Invisibilities and Uncertainties
in Population Sciences
27-29 October 2021, Teams
Although information on individuals has never been so abundant, particularly through administrative databases (registers, censuses, surveys) or private databases (tracking of individuals on the internet or by telephone networks), many populations are partially, or sometimes completely, unaffected by observations and measurements, whether voluntarily or not. A distinction should be made between invisibility and statistical uncertainty. Invisibility concerns categories of persons and/or events that are not or no longer measured or are differently measured. Statistical uncertainty is the lack or absence of data concerning marginal populations and events are those that are rare and difficult to enumerate quantitatively. These different situations lead de facto to invisibility or statistical uncertainty.
Invisibility often stems from the absence or loss of legal and administrative recognition. It can be both the consequence, and conversely, the driving force behind a process of social exclusion and involuntary marginalisation. This is the case, for example, of the homeless, and of people in an irregular situation regarding territory. Invisibility can also be the result of a voluntary choice by those who fear being stigmatised or who wish to be on the margins of society in order to escape certain lifestyles, or avoid information being collected about them that they consider intrusive. These invisibilities, whether suffered or deliberately maintained, constitute forms of ruptures between the individual and society, through lack of consideration or recognition, through mistrust, or because of a void that the administrative apparatus is unable to fill.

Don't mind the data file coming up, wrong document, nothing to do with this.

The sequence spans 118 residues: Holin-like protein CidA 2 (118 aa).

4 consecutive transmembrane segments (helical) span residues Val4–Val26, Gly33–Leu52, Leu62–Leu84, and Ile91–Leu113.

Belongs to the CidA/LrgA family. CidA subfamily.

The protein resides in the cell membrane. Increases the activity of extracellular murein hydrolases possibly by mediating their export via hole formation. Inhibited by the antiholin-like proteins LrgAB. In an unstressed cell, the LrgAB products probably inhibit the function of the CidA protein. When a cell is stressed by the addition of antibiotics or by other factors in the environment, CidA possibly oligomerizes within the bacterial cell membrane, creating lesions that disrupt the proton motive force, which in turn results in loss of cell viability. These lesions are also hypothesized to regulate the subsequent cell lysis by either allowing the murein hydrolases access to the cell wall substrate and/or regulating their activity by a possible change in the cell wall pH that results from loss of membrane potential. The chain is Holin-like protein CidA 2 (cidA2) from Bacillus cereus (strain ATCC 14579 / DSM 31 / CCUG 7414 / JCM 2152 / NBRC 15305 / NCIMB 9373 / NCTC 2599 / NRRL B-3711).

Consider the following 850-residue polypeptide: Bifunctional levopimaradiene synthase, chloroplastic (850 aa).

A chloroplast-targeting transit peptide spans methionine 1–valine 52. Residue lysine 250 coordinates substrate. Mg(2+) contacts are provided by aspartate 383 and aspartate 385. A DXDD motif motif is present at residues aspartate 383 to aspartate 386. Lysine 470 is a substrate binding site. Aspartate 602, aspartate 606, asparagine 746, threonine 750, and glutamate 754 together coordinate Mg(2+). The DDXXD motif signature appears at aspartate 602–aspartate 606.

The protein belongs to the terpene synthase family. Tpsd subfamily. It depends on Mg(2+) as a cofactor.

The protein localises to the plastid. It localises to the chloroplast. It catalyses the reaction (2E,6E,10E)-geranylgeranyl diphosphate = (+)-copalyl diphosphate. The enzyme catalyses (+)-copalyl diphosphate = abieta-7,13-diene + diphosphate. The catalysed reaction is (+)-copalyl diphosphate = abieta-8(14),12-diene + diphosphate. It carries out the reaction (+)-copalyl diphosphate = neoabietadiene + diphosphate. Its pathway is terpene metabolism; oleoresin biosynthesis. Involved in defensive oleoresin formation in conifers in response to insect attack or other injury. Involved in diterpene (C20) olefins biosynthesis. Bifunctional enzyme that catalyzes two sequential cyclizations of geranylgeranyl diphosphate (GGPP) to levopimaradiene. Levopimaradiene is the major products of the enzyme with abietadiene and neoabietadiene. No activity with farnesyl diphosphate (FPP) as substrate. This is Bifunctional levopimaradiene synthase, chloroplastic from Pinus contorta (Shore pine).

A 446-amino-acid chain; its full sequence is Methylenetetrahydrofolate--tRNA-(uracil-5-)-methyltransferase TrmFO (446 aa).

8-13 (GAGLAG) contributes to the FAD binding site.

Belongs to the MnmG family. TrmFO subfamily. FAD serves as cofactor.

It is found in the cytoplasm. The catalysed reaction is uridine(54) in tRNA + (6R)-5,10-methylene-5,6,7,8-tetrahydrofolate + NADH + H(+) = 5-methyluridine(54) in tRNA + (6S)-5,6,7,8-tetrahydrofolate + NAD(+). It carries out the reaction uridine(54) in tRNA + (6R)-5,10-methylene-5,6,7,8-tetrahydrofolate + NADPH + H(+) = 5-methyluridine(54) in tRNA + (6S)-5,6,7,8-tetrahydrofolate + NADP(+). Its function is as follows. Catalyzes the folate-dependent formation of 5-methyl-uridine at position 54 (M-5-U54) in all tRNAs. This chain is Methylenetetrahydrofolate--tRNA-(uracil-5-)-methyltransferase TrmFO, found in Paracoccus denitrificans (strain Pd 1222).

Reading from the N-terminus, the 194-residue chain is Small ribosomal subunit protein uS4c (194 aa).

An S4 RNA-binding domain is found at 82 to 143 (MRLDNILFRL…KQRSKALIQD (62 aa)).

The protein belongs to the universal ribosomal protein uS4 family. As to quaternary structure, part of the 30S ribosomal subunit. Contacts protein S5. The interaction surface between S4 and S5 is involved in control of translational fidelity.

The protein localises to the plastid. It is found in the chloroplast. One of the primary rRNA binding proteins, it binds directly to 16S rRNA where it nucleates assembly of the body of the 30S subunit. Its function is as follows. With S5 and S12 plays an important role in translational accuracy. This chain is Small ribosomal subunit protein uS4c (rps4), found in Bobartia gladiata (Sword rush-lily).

Invisibility can also arise coincidentally, without necessarily reflecting marginalization. For example, the usual place of residence does not always correspond to the "legal" place of residence. This is particularly the case for students or workers who live in one place (alone, as a couple, in a shared flat, etc.) while remaining legally domiciled and registered in another (at their parents’, for instance). This generates a difficult census/observation of these individuals and/or double counting. This statistical invisibility may also concern certain lifestyles, at first out of the norm, but more frequent in a context of changing family and conjugal life courses. These examples are indicative of the growing diversity of lifestyles and their rapid evolution (same-sex partners, single parental adoptions, non-marital cohabitation, shared residence of children following a parental separation, etc.). They arouse the interest of social science researchers, but require constant adaptation of the data collection tools to efficiently consider "new" phenomena and new population categories.
Similarly, official statistics, because of a certain inertia and because the measurement tools are not always adapted, often have difficulty transcribing the brutal changes that occur at the macro-social level, during economic, political or health crises, for example. The current health crisis has highlighted the problems of defining, measuring and comparing indicators.